01 June 2017

Minutes instead of hours

Microfluidic chip will accelerate the separation of DNA fragments by an order of magnitude

Grigory Kopiev, N+1

Scientists from The University of Twente has developed a microfluidic chip capable of separating DNA fragments along the length in a few minutes, unlike the widespread gel electrophoresis method, which requires several hours for this. In addition, the presented method is much cheaper and simpler than electrophoresis. This technology can significantly accelerate research and commercial applications in the field of genetics. The study was published in the journal Microsystems and Nano Engineering (Gumuscu et al., Exploiting biased reptation for continuous flow preparatory DNA fractionation in a versatile microfluidic platform).

In many genetic processes, DNA is broken down into fragments several thousand nucleotides long. In order to sort and arrange them by length, electrophoresis is usually used. This process can be represented as follows. First, a gel with agarose is prepared, which is placed in a special chamber with electrodes at the ends. A sample with DNA fragments of different lengths and a fluorescent dye for visualization is placed on the edge of the chamber. Since DNA molecules are negatively charged, they begin to move from the cathode to the anode under the influence of an electric field. The method is based on the fact that fragments, depending on their length, move along the gel at different speeds, because longer fragments are more inhibited by the gel. Due to this, at the end of the process, scientists receive several strips in the gel, each of which contains fragments of similar length.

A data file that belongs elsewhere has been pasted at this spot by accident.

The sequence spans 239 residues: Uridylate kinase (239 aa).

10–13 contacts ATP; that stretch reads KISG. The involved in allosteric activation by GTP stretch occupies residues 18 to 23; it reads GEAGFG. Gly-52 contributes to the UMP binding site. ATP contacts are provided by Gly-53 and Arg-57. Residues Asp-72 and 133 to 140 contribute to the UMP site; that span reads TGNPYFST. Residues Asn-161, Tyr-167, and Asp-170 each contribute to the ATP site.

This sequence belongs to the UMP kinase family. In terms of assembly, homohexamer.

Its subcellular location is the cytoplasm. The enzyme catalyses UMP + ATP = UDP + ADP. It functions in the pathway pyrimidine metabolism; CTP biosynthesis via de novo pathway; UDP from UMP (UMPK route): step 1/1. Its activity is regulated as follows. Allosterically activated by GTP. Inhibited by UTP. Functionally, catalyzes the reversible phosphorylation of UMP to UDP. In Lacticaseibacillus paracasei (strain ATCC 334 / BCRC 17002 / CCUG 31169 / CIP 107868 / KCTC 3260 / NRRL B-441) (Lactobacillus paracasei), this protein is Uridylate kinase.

The main problem with this method is the sorting time, which takes several hours or even tens of hours for long fragments. Scientists have solved this problem with a new microfluidic chip. It consists of a gel chamber and an array of adjacent channels with a width of 50 micrometers. The difference between this method and classical electrophoresis is that it uses not only the dependence of the movement of fragments of DNA molecules on their size and field strength, but also the dependence of the speed of their reorientation when changing the direction of the field on the size.

Figure from the article by Gumuscu et al.

Scientists created two alternating electric fields of different strengths in perpendicular directions. The ratio of the longitudinal electric field strength to the perpendicular one varied from 2.4 to 3. The researchers selected such a frequency of the alternating field that the molecules were oriented and moved generally in a longitudinal direction, but not in a straight line, but along a trajectory resembling a zigzag, with shorter and lighter molecules deviating more from the trajectory. 

Thus, at the output, fragments of different lengths, which ranged from 500 to 10 thousand nucleotide bases, fell into different channels corresponding to fragments with different numbers of nucleotides.

The method allows the separation of DNA fragments in just a few minutes instead of the hours required for conventional electrophoresis. It also allows you to separate DNA molecules from their accompanying substances obtained during the preparation and isolation of DNA fragments.

You can read more about the technologies that allow you to read DNA in our material "Sequence it".

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